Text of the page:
At our Greenlawn dental office, Roger Curtiss, DDS, wants all our patients to know that whenever you remove and replace dental fillings, there is always the chance that a tooth could be damaged during the process. This is especially the case if a filling is especially large or deep. Dr. Curtiss is aware that no one wants to go to the dentist and replace a dental filling that appears to be fine, but it may very well be worth the effort. Fillings are made to be as durable as possible, but they still only last for so long. Statistics show that on average, most fillings seem to last about 15 years.
Whatever condition your dental filings are in, whether they are silver, gold, or white, they will most likely not last for the rest of your life and will need to be replaced. The longer bad fillings stay in your mouth, the more likely you will need root canals and crowns to restore your teeth. When your existing fillings are monitored at our Greenlawn dental office, we can see if they have remained the proper size, if enough healthy tooth remains, or if the fillings should be replaced with new ones. Dr. Curtiss has earned his good reputation by staying educated on all modern advancements in dental fillings and shares this cutting-edge research with our patients.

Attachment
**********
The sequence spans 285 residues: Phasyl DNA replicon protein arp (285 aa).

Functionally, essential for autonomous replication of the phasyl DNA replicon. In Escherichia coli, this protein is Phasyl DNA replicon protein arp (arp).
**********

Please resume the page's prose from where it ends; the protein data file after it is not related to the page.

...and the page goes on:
Leaving old dental fillings in place harms your gums, because they can trap the plaque which causes gum disease. Monitoring your dental fillings with dental examinations and x-rays to evaluate your dental fillings are the only reliable way to tell if your fillings have started to fail. At our Greenlawn dental office, our dedicated staff explains the importance of having your fillings checked regularly to see if they are in the condition they should be. If your amalgam fillings begin to cause sensitivity or start to decay, ask Dr. Curtiss about replacing them with a different material, like composite resin. Many of our patients complain of sudden sensitivities to hot or cold foods, while others complain about feeling discomfort or pain when eating sweets or sugary foods. In some cases, patients notice a change in color around the edges of their porcelain crowns. This change in color is a clear indicator that something is wrong, and that your crown needs to be checked out by Dr. Curtiss, and possibly replaced.